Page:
• RegExp - check if a string matches with the given RegExp, RegExp needs to match the WHOLE string

Advanced screens

  • screen.or(screen1, ... ,screenN) - accepts any number of screens as its arguments and applies them in sequential order. If any one of them returns a value, the whole screen will return a value. Not that if a particular screen modified the value, it will be passed to the consequent screen.
  • screen.and(screen1, ..., screenN) - accepts any number of screens as its arguments and applies them in sequential order. Each of them needs to return a value for the whole screen to succeed. Note that this could be used to chain custom modifier screens. You could pass screen.and('string', function(val) {return val.toUpperCase()}) and it will both validate and modify the value at the same time.
  • screen.merge(spec) - not really a screen in itself but you can pass a spec to it and it will merge its screening result to the parent object. You can think of it as flattening. See examples.

Custom screens

Custom screens can be defined using screen.define(name, function) or by putting the function or regexp as a screen inside the spec.

Long examples

Specification for an object will be called a spec. Given a spec, screen will recursively walk through the given object picking only fields specified and only if they pass a given screener. You will find list of available screeners in the next section.

Suppose you have array of javascript objects that you fetched from a Mongo database:

var object = [
  {
    "person": {
      "_id": "503cb6d92c32a8cd06006c53",
      "photoUrlId": "/user/503cb6d92c32a8cd06006c53.jpg",
      "user": {
        "description": "This is my user description"
        "name": "Joe Doe",
        "sex": "f",
        "birthdate": "04.07.1980",
      }
    },
    "occupancies": [
      {
        "_id": "503cb6d92c32a8cd06006c58",
        "servicePoint": {
          "_id": "503cb6d92c32a8cd06006c57",
          "address": [
            {
              "street": "Warszawska",
              "building": "56",
              "city": "PoznaƄ",
              "postcode": "60-603",
            }
          ],
          "name": "Texi Drivers Limited.",
          "location": [
            16.9015636,
            52.3971881
          ]
        },
        "specialty": {
          "opis": "Taxi Driver - they move your butt from place to place",
          "name": "Taxi Driver",
          "_id": "4eed2d88c3dedf0d0300001c"
        }
      }
    ]
  }
];

Now let's cut some of the private unnecessary stuff with this simple example:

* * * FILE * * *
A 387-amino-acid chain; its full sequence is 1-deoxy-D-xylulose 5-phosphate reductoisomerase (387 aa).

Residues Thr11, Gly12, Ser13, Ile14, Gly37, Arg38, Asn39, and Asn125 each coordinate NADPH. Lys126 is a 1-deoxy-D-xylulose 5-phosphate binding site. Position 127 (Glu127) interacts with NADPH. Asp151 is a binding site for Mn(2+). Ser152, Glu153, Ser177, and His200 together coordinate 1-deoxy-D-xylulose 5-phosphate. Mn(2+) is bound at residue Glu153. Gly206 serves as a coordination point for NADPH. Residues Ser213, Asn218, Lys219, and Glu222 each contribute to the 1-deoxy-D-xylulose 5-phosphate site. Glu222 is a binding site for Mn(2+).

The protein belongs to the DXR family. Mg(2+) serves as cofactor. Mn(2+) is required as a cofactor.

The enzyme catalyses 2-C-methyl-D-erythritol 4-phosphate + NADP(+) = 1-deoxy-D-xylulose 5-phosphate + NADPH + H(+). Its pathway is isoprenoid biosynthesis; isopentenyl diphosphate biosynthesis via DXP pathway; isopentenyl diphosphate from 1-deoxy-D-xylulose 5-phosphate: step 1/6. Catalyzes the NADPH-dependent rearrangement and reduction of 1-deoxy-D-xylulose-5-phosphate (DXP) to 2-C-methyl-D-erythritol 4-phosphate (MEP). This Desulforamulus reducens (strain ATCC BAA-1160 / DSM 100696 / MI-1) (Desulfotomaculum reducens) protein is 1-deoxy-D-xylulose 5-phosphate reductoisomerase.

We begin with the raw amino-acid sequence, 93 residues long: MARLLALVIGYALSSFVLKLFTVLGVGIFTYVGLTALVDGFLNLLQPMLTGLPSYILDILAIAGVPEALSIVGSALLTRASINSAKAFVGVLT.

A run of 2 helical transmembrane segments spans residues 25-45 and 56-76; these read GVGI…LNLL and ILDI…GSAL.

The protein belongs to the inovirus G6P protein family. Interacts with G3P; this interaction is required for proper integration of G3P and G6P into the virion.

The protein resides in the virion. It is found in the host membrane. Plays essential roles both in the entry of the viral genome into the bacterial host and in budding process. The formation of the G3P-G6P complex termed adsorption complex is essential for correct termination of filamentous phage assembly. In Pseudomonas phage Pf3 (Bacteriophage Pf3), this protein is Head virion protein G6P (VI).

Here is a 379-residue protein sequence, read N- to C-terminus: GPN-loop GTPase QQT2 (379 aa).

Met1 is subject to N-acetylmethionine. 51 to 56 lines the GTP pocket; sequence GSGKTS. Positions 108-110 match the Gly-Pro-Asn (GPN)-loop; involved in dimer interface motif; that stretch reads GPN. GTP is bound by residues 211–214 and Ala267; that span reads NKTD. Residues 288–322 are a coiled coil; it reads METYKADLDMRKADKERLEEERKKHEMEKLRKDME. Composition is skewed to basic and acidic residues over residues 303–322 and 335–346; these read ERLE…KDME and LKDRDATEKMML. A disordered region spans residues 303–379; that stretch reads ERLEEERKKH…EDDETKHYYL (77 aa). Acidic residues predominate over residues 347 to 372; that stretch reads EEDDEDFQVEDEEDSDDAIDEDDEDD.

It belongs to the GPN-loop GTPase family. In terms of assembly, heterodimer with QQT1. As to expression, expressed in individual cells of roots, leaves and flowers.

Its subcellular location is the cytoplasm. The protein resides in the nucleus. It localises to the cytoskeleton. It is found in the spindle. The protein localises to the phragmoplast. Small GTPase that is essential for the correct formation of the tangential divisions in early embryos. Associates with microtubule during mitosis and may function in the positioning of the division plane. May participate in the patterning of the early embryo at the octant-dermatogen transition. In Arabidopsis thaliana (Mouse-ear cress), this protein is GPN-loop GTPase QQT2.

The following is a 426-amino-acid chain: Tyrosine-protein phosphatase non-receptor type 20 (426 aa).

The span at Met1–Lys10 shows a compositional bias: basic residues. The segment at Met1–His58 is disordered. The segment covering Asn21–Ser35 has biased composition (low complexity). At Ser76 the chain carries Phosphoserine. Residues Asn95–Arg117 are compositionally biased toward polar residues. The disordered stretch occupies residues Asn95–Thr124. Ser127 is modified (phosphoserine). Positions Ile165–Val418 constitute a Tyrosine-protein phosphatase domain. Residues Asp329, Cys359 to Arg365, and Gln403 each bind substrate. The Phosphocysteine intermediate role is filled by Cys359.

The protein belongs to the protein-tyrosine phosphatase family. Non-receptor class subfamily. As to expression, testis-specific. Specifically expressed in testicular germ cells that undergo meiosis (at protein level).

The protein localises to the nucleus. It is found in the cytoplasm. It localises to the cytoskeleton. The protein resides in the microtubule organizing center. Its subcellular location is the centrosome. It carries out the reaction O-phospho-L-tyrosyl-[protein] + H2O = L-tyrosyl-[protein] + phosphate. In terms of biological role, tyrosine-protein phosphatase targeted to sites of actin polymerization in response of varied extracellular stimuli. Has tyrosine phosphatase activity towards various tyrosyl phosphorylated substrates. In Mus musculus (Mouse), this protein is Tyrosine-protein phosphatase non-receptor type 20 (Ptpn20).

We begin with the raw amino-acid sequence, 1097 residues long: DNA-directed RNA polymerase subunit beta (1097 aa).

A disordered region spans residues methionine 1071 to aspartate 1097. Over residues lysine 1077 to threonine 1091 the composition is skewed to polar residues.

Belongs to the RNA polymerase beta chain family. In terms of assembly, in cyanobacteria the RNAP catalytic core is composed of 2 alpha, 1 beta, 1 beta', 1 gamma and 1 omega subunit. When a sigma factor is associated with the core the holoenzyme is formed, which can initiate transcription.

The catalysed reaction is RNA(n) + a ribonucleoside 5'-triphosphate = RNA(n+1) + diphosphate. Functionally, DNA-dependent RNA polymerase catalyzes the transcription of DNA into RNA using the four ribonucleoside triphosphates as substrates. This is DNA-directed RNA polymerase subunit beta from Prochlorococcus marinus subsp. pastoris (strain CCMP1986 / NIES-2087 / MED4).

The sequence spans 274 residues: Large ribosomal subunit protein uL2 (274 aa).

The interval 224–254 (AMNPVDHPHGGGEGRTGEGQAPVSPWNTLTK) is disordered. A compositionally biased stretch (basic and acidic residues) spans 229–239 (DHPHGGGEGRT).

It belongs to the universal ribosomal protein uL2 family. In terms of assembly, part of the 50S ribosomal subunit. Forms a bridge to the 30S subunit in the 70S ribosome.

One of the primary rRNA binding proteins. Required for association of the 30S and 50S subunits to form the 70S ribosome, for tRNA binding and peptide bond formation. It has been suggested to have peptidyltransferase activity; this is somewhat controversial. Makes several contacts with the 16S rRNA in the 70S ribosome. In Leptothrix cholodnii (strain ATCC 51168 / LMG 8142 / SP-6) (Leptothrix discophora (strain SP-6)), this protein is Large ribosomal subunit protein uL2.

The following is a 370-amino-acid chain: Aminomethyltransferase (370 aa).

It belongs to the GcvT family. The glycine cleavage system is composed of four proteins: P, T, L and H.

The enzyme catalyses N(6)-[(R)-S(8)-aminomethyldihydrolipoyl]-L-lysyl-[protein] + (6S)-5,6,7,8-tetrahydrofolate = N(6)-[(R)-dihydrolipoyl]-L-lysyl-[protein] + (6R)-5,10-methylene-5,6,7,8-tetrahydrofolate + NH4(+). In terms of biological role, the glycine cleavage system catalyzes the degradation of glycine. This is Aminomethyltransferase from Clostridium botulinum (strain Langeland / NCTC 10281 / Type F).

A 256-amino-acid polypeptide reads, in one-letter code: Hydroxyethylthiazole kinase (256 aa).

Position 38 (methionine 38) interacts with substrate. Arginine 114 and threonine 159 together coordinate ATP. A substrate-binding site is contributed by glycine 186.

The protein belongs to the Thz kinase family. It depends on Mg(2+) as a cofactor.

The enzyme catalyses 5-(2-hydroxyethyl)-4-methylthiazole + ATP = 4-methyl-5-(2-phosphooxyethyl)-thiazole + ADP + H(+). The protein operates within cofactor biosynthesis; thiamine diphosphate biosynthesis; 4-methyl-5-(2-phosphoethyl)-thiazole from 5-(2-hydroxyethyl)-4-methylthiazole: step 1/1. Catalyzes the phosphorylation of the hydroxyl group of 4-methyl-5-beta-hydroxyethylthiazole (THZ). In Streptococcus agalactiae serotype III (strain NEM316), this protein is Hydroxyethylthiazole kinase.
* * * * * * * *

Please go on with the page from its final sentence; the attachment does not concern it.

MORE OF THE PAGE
var screen = require('screener').screen;
var res = screen(object, [{
  person: {
    photoUrlId: true,
    user: {
      description: true,
      name: true,
      sex: true,
      birthdate: true,
    }
  },
  occupancies: [true],
}]);

The resulting object looks like this:

[{
  "person": {
    "photoUrlId": "/user/503cb6d92c32a8cd06006c53.jpg",
    "user": {
      "description": "This is my user description",
      "name": "Joe Doe",
      "sex": "f",
      "birthdate": "04.07.1980"
    }
  },
  "occupancies": [{
//.. let's not paste the whole content .. but it would be here all, believe me :)
    }
  }]
}]

The "true" boolean screener simply fetches everything from the object at the given field. Please note there here we also use an implicit "array" scanner by enclosing the spec in the array brackets([]).

What about validation of fields? How can we assure the content is what we expect to get? Let's improve our example a little bit:

// here is how you can register your own "screeners"
// now you can reuse specification of a specific object
screen.define('address', function(value) {
  return screen(value, {
    street: 'string',
    building: 'number',
    city: 'string',
    postcode: /\d\d-\d\d\d/
  });
});

function customFunctionValidator(value) {
  // just return undefined if the input is wrong
  // .. or modify te value to upper case should you wish!
  return value;
}

var res = screen(object, [{
  person: {
    photoUrlId: /user\/[a-f0-9]{16}\.jpg/,
    user: {
      description: customFunctionValidator,
      name: 'string',
      sex: /[fm]/,
      birthdate: /\d\d\.\d\d\.\d\d\d\d/,
    }
  },
  occupancies: [{
    servicePoint: {
      address: 'address'
    }
  }],
}]);

In the above example we made use of regexp screeners which approve the content that fully matches the regexp (/a/ will not match "abc"). We have also demonstrated the use of custom validators. Now you hopefully understand the basics of this module. ;)

Use screen.api or screen.exact to get desired behaviour.